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SUGAR, JAGGERY AND HONEY
Sugar, honey and jaggery are sweetening agents. They are added to beverages and foods to increase palatability. Sugar is made up of glucose and fructose.
It is a source of energy providing 4 kilocalories per gram. Jaggery is made from sugar cane juice after processing it. Jaggery is a fair source of iron. Palmyra palm, date palm or coconut palm is used for it.
Honey is the golden coloured syrup made by bees from the nectar of flowers. It is a mixture of glucose and fructose.
The nutritive value of sugar, honey and jiggery are
Nutritive value per 100 g
Item : Energy(k cal)-Carbohydrate(g)-Calcium(mg)- Iron(mg)
Sugar 398 99.4 12 0.15
Jaggery 383 95.0 80 2.65
Honey 313 79.5 5 0.69
Source : Gopalan. C.,Rama Sastri B.V., Balasubramanian S.C., (1991) - Nutritive value of Indian Foods, National
Institute of Nutrition, ICMR, Hyderabad.
Preparation of crystalline confectionary Fondant:
Two hundred grams of sugar is dissolved in 120 ml of water and boiled till 113 o C - 114 o C. Cream of tartar and glucose are added and the mixture is concentrated by boiling until it reaches appropriate doneness.
The doneness of the candy is determined by measuring the temperature (113 o C - 114 o C) of the boiling solution. Another method of measuring doneness in the making of candies is by dropping a small portion of boiling syrup into very cold water allowing the syrup to cool and evaluating its consistency. In the case of fondant it is a soft ball shape.
The boiling solution is then poured on a smooth flat surface and allowed to cool at 40 o C. Then it is beaten until it becomes a creamy mixture and ripened for 24 hours to promote smoothness.
In the preparation of fudge, butter and milk are added to prevent crystallisation. Fat and sugar are added to the solution after it reaches the boiling point (117 o C). Apart from these changes, the principles of making fudge do not differ from those of making fondant.
Preparation of Non-Crystalline Confectionary
Crystallisation of sugar is prevented by cooking the solution to a high temperature so that the product hardens before crystals are formed. During cooking a brown colour develops due to the caramelisation of sugar.
Caramels are made by adding corn syrup, fats and concentrated milk products to the sugar syrup.
Brittles are made by melting and caramelisation of sugar. Toffee is made from sugar syrup with the addition of cream of tartar, vinegar or lemon juice. Gelatin is used in the preparation of spongy candies like marsh mellows.
Artificial sweeteners are those substances used as substitutes for sugar.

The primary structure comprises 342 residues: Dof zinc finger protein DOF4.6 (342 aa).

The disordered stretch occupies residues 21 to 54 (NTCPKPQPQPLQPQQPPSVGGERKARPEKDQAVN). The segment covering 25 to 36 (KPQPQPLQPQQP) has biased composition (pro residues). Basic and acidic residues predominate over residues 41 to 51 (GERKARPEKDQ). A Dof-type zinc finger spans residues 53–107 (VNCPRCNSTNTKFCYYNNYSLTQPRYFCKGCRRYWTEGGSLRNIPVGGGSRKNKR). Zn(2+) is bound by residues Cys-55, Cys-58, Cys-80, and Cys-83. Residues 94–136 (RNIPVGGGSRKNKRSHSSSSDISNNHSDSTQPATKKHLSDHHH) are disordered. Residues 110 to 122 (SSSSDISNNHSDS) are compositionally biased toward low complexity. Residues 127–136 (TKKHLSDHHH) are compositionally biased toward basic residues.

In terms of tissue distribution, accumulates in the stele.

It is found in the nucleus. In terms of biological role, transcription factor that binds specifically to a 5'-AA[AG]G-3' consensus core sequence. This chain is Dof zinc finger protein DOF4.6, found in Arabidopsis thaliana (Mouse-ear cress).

Characteristics of an ideal sweetener :
· sweet or sweeter than sucrose.
· pleasant taste with no after taste.
· readily soluble
does not promote dental caries.
Low calorie sweeteners : Polyols :
Polyols occur in nature and are also synthesised from easily accessible carbohydrates such as starch, sucrose, glucose, invert sugar, xylose and lactose.
Sugar alcohols (xylitol, sorbitol, mannitol, lactitol and isomalt) are polyols. They are white crystalline, water soluble powders. Sorbitol is used in chocolates and diabetic foods. Mannitol is used in sugar free chewing gum and xylitol is used in pastries, jam, ice cream. The average calorific value is
· k cal / g.
Non-caloric Sweeteners :
It is 30 times sweeter than sucrose. It was banned as studies revealed its role in the development of tumors.
Acelsulfame - K :
It can be used in cooked or baked products. It is a synthetic derivative of acetoacetic acid.
It is a dipeptide based amide. It is 2000 times sweeter than sucrose.
It is made by combining two amino acids - aspartic acid and phenyl alanine. Methyl alcohol is then added to form a methyl ester. It is a white, crystalline powder that has a sugar like taste. It is used in soft drinks, instant tea and coffee.
It is sodium orthobenzene sulphonamide or its calcium salt. It is 300 times sweeter than sucrose. According to the WHO recommendation only 0 - 2.5 mg / kg body weight is permitted daily.
Natural Non-Caloric Sweeteners :
Neohespiridine dihydrochalcone - It is isolated from citrus peel.
Glycyrrhizin - It is obtained from roots of leguminous plant Glycyrrhiza glabra.
Thaumatin - It is obtained from a West African fruit
ROLE OF SUGAR IN COOKERY
1. It is used as a sweetening agent.
2. Used in the preparation of sugar syrup for sweets like gulab jamuns, fruit squashes.
3. It is a preservative in jams and jellies. High concentration of sugar prevents the growth of micro-organisms.
4. Sugar contributes to the flavour and colour of the product when it is caramelised.
5. It helps to improve texture of cake and confectionary.
It can be used to prepare sweets and candies.
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